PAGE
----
So much for an undefeated home season. Instead, the Seahawks got a shot to the heart and a punch to the gut in a stunning 34-31 loss to Arizona Saturday, decided on a 43-yard field goal by Chandler Catanzaro as time ran out.

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They stuck to the script that it was a defeat that wouldn’t linger.

“There’s no worries,’’ said quarterback Russell Wilson after Arizona’s 34-31 last-play victory Saturday over the Seahawks at CenturyLink Field. “There’s no fear.’’

Maybe not.

How the Seahawks can still get a first-round bye

The following three things need to happen:

• The Seahawks win their last game of the season against the 49ers on the road.

• The Lions lose one of their last two games, either on Monday against the Cowboys on the road or next Sunday against the Packers at home.

• The Falcons lose their last game at home against the Saints.

But there were some significant ramifications from a defeat as devastating as any in Seahawk memory, one in which a failed extra-point attempt with one minute left helped waste one of the more improbable comebacks in a recent team history littered with them. Seattle trailed 31-18 with 4:10 left before appearing on the verge of taking the lead before Stephen Hauschka’s miss allowed Arizona to exhale and ultimately might have made it easier for the Cardinals to drive for the winning score, a 43-yard field goal by Chandler Catanzaro as time ran out.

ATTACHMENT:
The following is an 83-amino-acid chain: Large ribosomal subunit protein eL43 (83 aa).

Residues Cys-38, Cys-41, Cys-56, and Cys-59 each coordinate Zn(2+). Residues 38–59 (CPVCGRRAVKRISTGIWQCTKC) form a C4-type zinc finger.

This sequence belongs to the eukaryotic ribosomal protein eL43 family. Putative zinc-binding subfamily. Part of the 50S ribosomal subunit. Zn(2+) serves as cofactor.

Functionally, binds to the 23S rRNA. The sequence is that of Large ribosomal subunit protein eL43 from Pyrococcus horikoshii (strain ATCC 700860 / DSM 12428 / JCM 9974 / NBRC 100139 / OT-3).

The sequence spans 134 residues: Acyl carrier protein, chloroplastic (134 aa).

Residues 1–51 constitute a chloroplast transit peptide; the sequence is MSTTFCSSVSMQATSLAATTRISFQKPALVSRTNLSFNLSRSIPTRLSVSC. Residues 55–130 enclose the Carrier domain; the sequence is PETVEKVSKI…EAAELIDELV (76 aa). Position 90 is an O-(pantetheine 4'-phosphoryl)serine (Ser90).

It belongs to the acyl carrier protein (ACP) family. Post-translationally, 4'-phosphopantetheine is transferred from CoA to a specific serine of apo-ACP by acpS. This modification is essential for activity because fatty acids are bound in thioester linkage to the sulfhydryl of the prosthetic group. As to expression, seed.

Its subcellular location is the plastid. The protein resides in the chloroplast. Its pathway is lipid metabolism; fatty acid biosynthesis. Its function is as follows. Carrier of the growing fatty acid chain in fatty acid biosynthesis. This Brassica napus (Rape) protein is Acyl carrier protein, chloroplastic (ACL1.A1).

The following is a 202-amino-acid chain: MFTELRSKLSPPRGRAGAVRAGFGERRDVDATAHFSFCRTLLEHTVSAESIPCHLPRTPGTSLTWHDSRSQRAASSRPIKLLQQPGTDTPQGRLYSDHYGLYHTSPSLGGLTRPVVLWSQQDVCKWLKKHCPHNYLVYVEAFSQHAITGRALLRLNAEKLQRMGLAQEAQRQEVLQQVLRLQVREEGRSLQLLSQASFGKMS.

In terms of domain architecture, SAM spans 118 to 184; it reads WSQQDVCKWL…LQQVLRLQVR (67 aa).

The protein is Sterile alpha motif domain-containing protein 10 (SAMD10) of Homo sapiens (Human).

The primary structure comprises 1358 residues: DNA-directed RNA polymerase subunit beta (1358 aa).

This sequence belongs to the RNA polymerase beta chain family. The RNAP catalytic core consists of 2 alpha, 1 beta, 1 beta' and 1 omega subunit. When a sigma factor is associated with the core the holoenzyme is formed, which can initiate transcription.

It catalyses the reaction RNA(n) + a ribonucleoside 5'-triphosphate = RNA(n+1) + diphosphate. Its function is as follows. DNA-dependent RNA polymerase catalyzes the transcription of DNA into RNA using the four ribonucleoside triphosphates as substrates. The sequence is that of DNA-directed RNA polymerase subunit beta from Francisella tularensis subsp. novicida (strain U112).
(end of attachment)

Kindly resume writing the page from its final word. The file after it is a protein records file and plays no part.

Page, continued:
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There was the loss of receiver Tyler Lockett for the rest of the season with a broken leg, the sight of which caused some Seahawks to momentarily lose their composure.

There was the loss of running back Thomas Rawls for an undetermined amount of time with a bruised shoulder that kept him out of the second half.

There was the loss of a chance to become just the fourth team in franchise history to go undefeated at home.

It also was the third defeat in the past five games overall, a loss-win-loss-win-loss stanza hardly evidence of a team primed for a long playoff run.

And most tangibly, there was the loss of the team’s control of its own destiny to get the No. 2 seed in the playoffs and a bye during the wild-card weekend.

Instead, Seattle fell to 9-5-1 and behind Atlanta, which won at Carolina to improve to 10-5, and could also fall behind Detroit, which is 9-5 and plays at Dallas on Monday night.

Seattle now will need to win at San Francisco next Sunday, and get help elsewhere to be the No. 2 seed. Atlanta will have to lose to the Saints at home, and Detroit will have to lose either at Dallas on Monday or home against Green Bay next Sunday. If those things don’t happen, then Seattle would have to play a home game in the wild-card round and take it from there.

“We have a lot of work to do this season,’’ coach Pete Carroll told his players after the game. “We have a lot of stuff coming and we have to stay together and be there to get it right and get better and keep improving.’’

Certainly, for a half Sunday, the Seahawks showed there was far more room to improve than anyone could have imagined.

Arizona’s aggressive defense harried Wilson all over the field in the first half, sacking him five times in taking a 14-3 halftime lead.